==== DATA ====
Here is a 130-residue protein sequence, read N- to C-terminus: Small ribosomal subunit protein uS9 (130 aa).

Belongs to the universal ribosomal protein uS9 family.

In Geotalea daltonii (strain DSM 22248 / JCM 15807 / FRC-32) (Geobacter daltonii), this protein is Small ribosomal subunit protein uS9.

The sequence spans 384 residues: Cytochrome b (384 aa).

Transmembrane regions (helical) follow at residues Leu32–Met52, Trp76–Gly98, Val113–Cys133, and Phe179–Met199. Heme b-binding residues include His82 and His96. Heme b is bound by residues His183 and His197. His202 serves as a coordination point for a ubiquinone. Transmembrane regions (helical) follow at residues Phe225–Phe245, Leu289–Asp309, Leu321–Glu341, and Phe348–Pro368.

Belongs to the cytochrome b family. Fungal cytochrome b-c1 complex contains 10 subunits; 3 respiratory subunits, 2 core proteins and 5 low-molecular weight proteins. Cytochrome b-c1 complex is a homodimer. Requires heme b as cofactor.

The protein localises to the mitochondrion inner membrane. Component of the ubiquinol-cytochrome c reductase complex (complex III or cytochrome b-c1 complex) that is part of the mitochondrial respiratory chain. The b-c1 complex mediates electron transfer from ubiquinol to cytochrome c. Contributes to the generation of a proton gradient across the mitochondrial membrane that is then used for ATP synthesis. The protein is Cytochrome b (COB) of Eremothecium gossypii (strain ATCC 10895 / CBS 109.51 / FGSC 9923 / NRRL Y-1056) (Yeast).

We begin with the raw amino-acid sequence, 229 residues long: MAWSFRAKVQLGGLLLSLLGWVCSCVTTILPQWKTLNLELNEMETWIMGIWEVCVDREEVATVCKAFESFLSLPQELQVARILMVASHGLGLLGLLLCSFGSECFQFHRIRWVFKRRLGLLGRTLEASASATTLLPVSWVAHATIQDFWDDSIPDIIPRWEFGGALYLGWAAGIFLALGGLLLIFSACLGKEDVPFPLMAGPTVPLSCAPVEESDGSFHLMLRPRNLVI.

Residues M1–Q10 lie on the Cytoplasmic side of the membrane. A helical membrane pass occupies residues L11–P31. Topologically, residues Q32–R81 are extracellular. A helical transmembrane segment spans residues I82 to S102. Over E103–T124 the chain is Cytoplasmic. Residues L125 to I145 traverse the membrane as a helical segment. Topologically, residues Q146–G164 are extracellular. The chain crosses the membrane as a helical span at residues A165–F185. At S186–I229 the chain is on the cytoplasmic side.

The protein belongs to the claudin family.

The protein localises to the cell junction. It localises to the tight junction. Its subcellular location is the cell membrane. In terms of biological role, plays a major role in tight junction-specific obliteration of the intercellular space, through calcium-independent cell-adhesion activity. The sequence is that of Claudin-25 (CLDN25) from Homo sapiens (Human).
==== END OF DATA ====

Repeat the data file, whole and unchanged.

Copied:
Here is a 130-residue protein sequence, read N- to C-terminus: Small ribosomal subunit protein uS9 (130 aa).

Belongs to the universal ribosomal protein uS9 family.

In Geotalea daltonii (strain DSM 22248 / JCM 15807 / FRC-32) (Geobacter daltonii), this protein is Small ribosomal subunit protein uS9.

The sequence spans 384 residues: Cytochrome b (384 aa).

Transmembrane regions (helical) follow at residues Leu32–Met52, Trp76–Gly98, Val113–Cys133, and Phe179–Met199. Heme b-binding residues include His82 and His96. Heme b is bound by residues His183 and His197. His202 serves as a coordination point for a ubiquinone. Transmembrane regions (helical) follow at residues Phe225–Phe245, Leu289–Asp309, Leu321–Glu341, and Phe348–Pro368.

Belongs to the cytochrome b family. Fungal cytochrome b-c1 complex contains 10 subunits; 3 respiratory subunits, 2 core proteins and 5 low-molecular weight proteins. Cytochrome b-c1 complex is a homodimer. Requires heme b as cofactor.

The protein localises to the mitochondrion inner membrane. Component of the ubiquinol-cytochrome c reductase complex (complex III or cytochrome b-c1 complex) that is part of the mitochondrial respiratory chain. The b-c1 complex mediates electron transfer from ubiquinol to cytochrome c. Contributes to the generation of a proton gradient across the mitochondrial membrane that is then used for ATP synthesis. The protein is Cytochrome b (COB) of Eremothecium gossypii (strain ATCC 10895 / CBS 109.51 / FGSC 9923 / NRRL Y-1056) (Yeast).

We begin with the raw amino-acid sequence, 229 residues long: MAWSFRAKVQLGGLLLSLLGWVCSCVTTILPQWKTLNLELNEMETWIMGIWEVCVDREEVATVCKAFESFLSLPQELQVARILMVASHGLGLLGLLLCSFGSECFQFHRIRWVFKRRLGLLGRTLEASASATTLLPVSWVAHATIQDFWDDSIPDIIPRWEFGGALYLGWAAGIFLALGGLLLIFSACLGKEDVPFPLMAGPTVPLSCAPVEESDGSFHLMLRPRNLVI.

Residues M1–Q10 lie on the Cytoplasmic side of the membrane. A helical membrane pass occupies residues L11–P31. Topologically, residues Q32–R81 are extracellular. A helical transmembrane segment spans residues I82 to S102. Over E103–T124 the chain is Cytoplasmic. Residues L125 to I145 traverse the membrane as a helical segment. Topologically, residues Q146–G164 are extracellular. The chain crosses the membrane as a helical span at residues A165–F185. At S186–I229 the chain is on the cytoplasmic side.

The protein belongs to the claudin family.

The protein localises to the cell junction. It localises to the tight junction. Its subcellular location is the cell membrane. In terms of biological role, plays a major role in tight junction-specific obliteration of the intercellular space, through calcium-independent cell-adhesion activity. The sequence is that of Claudin-25 (CLDN25) from Homo sapiens (Human).